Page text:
What’s going on with COVID right now?

By Kristen Panthagani, MD, PhD

You may have heard rumblings in the news, but COVID wastewater levels are starting to pick back up again.

COVID tests aren’t the greatest metric (especially now), and more and more we’re relying on levels of COVID circulating in wastewater to track how it’s spreading in the communities.

And the wastewater levels are going up — we’re not anywhere near the highest peaks we’ve seen in the past, but still something to watch.

COVID hospitalizations are quite low and have been steadily decreasing since last winter, but have started to trend up as well.

What's the deal with this new variant?

We’re also watching BA.2.86 — a new COVID variant with a high number of mutations that may have a unique ability to evade prior immunity. While only a handful of cases have been detected, due to the high number of new mutations, it’s been designated a “variant under monitoring” and is being watched closely.

When the original omicron variant showed up in fall of 2021, its genetic makeup was strikingly different than delta or any previous variant, which ultimately allowed it to rapidly spread around the world.

BA.2.86’s genetic makeup is also strikingly different than the strains currently circulating, which is why it’s getting a lot of attention. But it remains to be seen whether it will become a dominant variant and whether it causes more severe disease.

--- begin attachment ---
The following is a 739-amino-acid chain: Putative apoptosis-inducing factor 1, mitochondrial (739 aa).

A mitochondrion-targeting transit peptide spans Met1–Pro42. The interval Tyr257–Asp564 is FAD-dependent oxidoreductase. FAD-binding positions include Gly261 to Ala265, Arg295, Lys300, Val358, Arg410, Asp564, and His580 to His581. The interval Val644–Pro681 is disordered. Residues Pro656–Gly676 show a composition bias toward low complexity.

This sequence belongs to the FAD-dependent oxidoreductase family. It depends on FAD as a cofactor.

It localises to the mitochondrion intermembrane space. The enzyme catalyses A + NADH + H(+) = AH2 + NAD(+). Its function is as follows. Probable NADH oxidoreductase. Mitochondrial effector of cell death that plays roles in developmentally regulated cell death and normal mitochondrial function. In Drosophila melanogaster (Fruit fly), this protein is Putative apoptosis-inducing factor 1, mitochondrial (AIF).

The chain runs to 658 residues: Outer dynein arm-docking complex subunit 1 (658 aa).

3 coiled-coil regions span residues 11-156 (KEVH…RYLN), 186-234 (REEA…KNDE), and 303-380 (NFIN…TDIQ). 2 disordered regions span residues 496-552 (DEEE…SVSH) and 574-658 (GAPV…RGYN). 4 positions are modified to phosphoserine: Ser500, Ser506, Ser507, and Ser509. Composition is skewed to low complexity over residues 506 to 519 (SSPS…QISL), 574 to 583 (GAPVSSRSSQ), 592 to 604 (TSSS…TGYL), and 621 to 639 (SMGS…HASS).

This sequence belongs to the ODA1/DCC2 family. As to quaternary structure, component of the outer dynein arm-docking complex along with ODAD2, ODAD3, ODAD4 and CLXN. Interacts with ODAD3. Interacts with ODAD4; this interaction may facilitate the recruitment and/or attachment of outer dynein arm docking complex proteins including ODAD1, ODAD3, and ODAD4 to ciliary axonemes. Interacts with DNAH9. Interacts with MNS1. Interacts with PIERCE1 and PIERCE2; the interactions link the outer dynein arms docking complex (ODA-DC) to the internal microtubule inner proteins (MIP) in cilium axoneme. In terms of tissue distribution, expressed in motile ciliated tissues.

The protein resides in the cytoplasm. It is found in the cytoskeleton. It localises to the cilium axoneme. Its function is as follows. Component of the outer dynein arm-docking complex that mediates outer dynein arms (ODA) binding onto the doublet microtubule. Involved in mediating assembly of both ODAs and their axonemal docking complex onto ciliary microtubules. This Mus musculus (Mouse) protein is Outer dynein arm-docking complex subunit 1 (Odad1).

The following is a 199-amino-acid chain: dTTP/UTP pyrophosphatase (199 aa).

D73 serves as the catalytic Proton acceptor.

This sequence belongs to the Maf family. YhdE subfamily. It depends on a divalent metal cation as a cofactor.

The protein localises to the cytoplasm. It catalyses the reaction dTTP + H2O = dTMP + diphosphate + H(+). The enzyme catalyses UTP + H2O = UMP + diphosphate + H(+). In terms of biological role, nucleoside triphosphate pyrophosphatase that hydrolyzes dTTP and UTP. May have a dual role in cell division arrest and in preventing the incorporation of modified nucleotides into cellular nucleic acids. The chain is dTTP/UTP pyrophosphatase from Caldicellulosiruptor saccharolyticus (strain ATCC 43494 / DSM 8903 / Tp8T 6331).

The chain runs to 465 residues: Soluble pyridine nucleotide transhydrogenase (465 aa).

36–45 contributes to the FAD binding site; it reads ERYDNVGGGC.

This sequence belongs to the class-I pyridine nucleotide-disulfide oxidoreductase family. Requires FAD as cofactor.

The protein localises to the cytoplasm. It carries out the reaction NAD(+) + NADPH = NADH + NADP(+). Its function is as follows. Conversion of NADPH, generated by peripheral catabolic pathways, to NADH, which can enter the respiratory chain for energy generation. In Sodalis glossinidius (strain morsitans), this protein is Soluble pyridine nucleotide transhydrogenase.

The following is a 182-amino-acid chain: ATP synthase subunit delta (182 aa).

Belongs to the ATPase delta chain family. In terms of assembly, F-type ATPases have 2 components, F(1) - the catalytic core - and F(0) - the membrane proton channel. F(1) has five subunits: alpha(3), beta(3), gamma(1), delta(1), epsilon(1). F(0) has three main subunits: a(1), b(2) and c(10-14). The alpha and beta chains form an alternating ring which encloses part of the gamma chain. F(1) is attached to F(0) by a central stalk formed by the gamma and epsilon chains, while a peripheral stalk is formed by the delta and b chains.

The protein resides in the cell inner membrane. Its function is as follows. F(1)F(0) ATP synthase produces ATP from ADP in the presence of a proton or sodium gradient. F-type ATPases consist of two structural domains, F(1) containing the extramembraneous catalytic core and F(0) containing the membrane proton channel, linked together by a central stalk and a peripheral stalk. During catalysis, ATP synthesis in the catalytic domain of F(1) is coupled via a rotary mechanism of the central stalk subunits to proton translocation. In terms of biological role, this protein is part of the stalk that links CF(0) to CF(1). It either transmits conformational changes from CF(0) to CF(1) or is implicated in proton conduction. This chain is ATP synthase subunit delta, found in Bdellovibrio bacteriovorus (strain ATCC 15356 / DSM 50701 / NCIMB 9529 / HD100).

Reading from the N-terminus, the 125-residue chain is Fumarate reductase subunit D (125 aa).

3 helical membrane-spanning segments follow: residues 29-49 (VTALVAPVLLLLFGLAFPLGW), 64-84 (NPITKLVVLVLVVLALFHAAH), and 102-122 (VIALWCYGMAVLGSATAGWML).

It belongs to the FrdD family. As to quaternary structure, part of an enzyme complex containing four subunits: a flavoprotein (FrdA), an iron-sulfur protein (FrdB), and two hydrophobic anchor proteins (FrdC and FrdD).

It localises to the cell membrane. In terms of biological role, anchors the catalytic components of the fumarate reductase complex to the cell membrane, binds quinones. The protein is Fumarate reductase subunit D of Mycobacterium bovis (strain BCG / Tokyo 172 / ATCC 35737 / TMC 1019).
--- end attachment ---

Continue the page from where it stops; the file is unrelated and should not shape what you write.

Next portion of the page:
Thankfully, we’re in a different place than when omicron first came in fall of 2021 — we have more immunity from both vaccination and infections, so it’s far less likely we’ll see severe waves like we saw the first two years of the pandemic.

How should we respond?

Sadly, most of the headlines reporting on BA.2.86 are framed around fear: should we be ‘worried?’ How ‘scared’ should we be?

I would highly recommend not being afraid. That is not particularly helpful. Reasonable precautions are; panic isn’t. 

Personally, to avoid COVID precaution-burnout, I have my own set of precautions that I ratchet up when COVID is circulating at higher levels (mostly masking indoors in crowded areas), and then relax a little more when cases go back down. Based on this data, after a nice spring and summer of falling COVID levels, I’m ratcheting back up those precautions, and keeping an eye on BA.2.86.

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